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Sunday, November 21, 2010

The Road from Damascus, Part 1

Back in the UK after a fortnight in the Middle East, the highlight of which was a short stay in Syria. We'd gone primarily so I could finally achieve the lifelong ambition of visiting Krak des Chevaliers, the greatest of the Crusader castles (the subject of 'Part 2' in a day or two), but the country as a whole proved to be a real eye-opener on so many levels. The glib but damning designations of the Bush/Blair era - 'rogue state' and so forth - do an injustice to a country that in social and religious terms is remarkably liberal for the region, with mosques and churches of various Christian hues co-existing happily almost side-by-side (just as what are virtually pubs stand just a little way from the souks). The people that we met were uniformly friendly, deeply committed to family life and often possessing decent English - Syria, once part of the French empire, is a classic example of the inexorable decline of French as a global language, with some of the old 'boites postales' surviving alongside Hellenic and Roman ruins as forlorn reminders of lost ages. As for the history and culture...where to begin? The National Museum of Damascus has on display the world's first alphabet, inscribed on a tiny tablet from the coastal city of Ugarit, next to the world's first musical notation. At, say, the British Museum, these would probably have a room to themselves, with spectacular lighting, a vast explanatory display and visitors queueing round the block to see them; yet in Damascus, one almost stumbles upon them in the corner of a room full of other exhibits. There were many other such discoveries in Damascus, in Aleppo and in Palmyra (the subject of 'Part 3').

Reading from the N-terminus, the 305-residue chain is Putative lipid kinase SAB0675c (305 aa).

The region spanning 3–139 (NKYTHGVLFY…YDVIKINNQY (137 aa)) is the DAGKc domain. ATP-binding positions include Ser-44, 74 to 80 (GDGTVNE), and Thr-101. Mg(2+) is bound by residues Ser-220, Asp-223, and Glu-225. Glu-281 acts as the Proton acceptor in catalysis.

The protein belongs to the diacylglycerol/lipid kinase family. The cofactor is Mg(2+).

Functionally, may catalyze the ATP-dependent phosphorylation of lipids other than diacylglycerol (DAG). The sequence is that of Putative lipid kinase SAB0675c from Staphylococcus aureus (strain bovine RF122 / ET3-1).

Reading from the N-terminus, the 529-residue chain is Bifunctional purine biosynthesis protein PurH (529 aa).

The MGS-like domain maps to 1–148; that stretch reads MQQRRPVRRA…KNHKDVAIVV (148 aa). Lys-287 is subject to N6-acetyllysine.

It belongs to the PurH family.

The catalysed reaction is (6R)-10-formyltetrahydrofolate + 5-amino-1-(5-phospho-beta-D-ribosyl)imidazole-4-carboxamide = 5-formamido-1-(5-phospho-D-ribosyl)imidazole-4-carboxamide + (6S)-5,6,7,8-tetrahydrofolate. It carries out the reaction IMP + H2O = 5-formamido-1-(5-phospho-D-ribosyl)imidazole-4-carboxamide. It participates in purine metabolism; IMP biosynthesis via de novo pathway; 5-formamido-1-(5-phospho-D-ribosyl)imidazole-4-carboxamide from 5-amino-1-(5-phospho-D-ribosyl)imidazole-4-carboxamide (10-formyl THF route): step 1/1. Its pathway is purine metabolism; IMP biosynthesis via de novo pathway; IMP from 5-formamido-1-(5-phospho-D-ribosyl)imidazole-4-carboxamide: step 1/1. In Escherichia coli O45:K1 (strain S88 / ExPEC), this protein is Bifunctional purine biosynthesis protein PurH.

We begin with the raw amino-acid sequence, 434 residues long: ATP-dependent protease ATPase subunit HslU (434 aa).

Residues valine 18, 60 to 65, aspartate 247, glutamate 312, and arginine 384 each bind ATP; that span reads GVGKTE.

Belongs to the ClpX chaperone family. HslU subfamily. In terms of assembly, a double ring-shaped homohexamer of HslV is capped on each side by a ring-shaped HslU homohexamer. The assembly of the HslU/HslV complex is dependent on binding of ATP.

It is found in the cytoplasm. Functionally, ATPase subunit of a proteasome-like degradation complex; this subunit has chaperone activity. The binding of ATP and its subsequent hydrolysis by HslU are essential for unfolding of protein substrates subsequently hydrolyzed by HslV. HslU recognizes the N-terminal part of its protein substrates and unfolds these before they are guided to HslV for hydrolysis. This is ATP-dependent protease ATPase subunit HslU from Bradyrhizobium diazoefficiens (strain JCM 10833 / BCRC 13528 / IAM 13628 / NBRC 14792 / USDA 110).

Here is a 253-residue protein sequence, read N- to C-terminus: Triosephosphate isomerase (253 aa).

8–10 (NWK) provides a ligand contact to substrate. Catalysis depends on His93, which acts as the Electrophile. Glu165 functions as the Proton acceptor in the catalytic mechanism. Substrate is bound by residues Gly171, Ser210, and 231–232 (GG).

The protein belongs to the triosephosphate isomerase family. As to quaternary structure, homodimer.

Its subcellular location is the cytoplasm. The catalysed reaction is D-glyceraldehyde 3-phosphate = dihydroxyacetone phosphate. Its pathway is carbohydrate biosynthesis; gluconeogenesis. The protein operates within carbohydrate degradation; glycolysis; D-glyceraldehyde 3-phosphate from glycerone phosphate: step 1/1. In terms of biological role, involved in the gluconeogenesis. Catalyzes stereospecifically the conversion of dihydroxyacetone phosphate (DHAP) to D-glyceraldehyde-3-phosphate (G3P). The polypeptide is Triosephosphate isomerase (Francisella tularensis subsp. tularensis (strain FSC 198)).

But some of the most memorable moments were the unscripted ones: the visit to the 'Bagdad Cafe', the idiosyncratic 'service station' on the road from Palmyra to Damascus which resembles a cross between a Bedouin stopover, a lowbrow gift shop and a beer garden (without the beer); and the unscheduled call at our guide's home town of Homs, which enabled us to eat at the splendid Julia Dumna restaurant (on the site of the home of the Syrian wife of the Roman emperor Septimus Severus) before visiting the atmospheric Um al-Zunnar church, aka the Cathedral of the Virgin Mary, one of the oldest churches in the world and the repository of what is claimed to be Mary's belt. Such wonderful hidden treasures seem almost to be around virtually every corner in Syria, and it's tragic that a mixture of politics, an overly-bureaucratic visa system (the latter a consequence of the former - Irish citizens get in more easily) and inadequate marketing prevent their getting the tourist trade from the west that they undoubtedly deserve to have.

Having said all that, it was still a bit disconcerting to pass road signs which placed us no more than an hour and a half's drive from the Iraq border...  

(Pictures, from top: the least upright of Damascus's many ramshackle houses; left, the interior of the great Umayyad mosque of Damascus; right, the church of the Virgin Mary at Homs; and a crossroads at which a good sense of direction is arguably essential)

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